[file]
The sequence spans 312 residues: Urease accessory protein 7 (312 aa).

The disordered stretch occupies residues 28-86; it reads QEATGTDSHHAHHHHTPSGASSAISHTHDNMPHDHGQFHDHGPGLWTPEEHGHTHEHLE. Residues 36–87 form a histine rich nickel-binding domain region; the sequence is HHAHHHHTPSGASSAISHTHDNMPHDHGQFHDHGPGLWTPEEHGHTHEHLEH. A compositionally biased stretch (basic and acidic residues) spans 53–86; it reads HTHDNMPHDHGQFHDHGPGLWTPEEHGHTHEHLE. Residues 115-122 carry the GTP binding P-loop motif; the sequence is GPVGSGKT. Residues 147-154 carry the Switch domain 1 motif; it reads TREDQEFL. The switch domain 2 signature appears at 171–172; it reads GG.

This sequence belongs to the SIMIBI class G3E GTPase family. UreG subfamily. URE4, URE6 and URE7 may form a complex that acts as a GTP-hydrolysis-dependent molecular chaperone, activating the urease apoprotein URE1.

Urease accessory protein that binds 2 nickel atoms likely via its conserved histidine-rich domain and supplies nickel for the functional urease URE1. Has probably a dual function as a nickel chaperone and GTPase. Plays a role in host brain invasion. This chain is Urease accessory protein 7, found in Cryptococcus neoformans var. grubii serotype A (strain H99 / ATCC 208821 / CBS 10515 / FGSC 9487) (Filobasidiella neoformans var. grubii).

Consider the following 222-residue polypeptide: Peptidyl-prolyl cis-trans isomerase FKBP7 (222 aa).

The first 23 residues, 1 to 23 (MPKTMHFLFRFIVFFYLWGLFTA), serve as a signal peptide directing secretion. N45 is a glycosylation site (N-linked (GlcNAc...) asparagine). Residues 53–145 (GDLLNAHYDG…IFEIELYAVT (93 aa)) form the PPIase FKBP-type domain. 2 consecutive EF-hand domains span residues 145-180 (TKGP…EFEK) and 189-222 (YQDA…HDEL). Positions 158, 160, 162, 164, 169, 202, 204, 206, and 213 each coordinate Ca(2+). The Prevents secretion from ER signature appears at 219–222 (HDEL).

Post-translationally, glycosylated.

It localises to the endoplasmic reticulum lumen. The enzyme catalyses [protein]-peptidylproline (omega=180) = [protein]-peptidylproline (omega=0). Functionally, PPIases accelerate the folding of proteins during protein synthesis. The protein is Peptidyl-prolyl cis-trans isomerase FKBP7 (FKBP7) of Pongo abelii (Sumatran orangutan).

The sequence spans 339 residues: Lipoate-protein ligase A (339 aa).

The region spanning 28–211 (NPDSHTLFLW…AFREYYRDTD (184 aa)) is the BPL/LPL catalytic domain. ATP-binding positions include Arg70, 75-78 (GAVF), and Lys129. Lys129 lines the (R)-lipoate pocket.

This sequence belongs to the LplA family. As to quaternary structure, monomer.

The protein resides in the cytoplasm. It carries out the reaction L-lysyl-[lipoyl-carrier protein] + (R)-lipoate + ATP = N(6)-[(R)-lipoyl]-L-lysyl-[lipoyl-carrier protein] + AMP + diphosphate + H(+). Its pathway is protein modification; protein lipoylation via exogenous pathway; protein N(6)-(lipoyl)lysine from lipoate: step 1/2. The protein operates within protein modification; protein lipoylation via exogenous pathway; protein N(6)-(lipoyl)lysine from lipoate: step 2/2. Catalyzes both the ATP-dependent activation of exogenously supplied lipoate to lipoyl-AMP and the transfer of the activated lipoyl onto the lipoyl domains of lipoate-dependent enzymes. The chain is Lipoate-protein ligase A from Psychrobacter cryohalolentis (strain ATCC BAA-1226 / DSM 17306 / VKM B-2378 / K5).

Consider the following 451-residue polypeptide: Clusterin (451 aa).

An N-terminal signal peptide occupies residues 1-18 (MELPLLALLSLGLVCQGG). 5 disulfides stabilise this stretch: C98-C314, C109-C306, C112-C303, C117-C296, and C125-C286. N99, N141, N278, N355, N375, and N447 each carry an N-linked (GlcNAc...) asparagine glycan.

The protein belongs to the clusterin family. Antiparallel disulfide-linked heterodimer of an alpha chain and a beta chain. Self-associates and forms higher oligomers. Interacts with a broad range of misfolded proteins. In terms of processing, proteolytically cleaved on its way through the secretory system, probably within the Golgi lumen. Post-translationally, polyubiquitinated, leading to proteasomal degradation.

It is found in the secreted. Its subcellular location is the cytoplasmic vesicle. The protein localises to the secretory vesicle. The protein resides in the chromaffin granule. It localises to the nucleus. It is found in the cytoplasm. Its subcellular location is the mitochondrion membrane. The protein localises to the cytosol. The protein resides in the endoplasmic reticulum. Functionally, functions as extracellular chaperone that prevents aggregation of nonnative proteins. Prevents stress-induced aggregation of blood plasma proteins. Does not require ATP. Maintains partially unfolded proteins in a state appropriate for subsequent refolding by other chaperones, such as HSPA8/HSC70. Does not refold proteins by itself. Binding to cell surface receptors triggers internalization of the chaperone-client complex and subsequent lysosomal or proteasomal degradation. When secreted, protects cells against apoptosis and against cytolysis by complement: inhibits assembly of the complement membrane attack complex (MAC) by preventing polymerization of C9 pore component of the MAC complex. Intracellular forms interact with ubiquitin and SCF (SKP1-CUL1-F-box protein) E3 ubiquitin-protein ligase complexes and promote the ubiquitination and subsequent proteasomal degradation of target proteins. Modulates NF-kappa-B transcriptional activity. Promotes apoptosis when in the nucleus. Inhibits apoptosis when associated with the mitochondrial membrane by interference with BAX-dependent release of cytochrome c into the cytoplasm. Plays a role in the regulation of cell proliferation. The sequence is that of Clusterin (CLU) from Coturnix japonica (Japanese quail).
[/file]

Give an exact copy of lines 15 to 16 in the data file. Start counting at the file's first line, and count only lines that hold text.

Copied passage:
The protein belongs to the clusterin family. Antiparallel disulfide-linked heterodimer of an alpha chain and a beta chain. Self-associates and forms higher oligomers. Interacts with a broad range of misfolded proteins. In terms of processing, proteolytically cleaved on its way through the secretory system, probably within the Golgi lumen. Post-translationally, polyubiquitinated, leading to proteasomal degradation.

It is found in the secreted. Its subcellular location is the cytoplasmic vesicle. The protein localises to the secretory vesicle. The protein resides in the chromaffin granule. It localises to the nucleus. It is found in the cytoplasm. Its subcellular location is the mitochondrion membrane. The protein localises to the cytosol. The protein resides in the endoplasmic reticulum. Functionally, functions as extracellular chaperone that prevents aggregation of nonnative proteins. Prevents stress-induced aggregation of blood plasma proteins. Does not require ATP. Maintains partially unfolded proteins in a state appropriate for subsequent refolding by other chaperones, such as HSPA8/HSC70. Does not refold proteins by itself. Binding to cell surface receptors triggers internalization of the chaperone-client complex and subsequent lysosomal or proteasomal degradation. When secreted, protects cells against apoptosis and against cytolysis by complement: inhibits assembly of the complement membrane attack complex (MAC) by preventing polymerization of C9 pore component of the MAC complex. Intracellular forms interact with ubiquitin and SCF (SKP1-CUL1-F-box protein) E3 ubiquitin-protein ligase complexes and promote the ubiquitination and subsequent proteasomal degradation of target proteins. Modulates NF-kappa-B transcriptional activity. Promotes apoptosis when in the nucleus. Inhibits apoptosis when associated with the mitochondrial membrane by interference with BAX-dependent release of cytochrome c into the cytoplasm. Plays a role in the regulation of cell proliferation. The sequence is that of Clusterin (CLU) from Coturnix japonica (Japanese quail).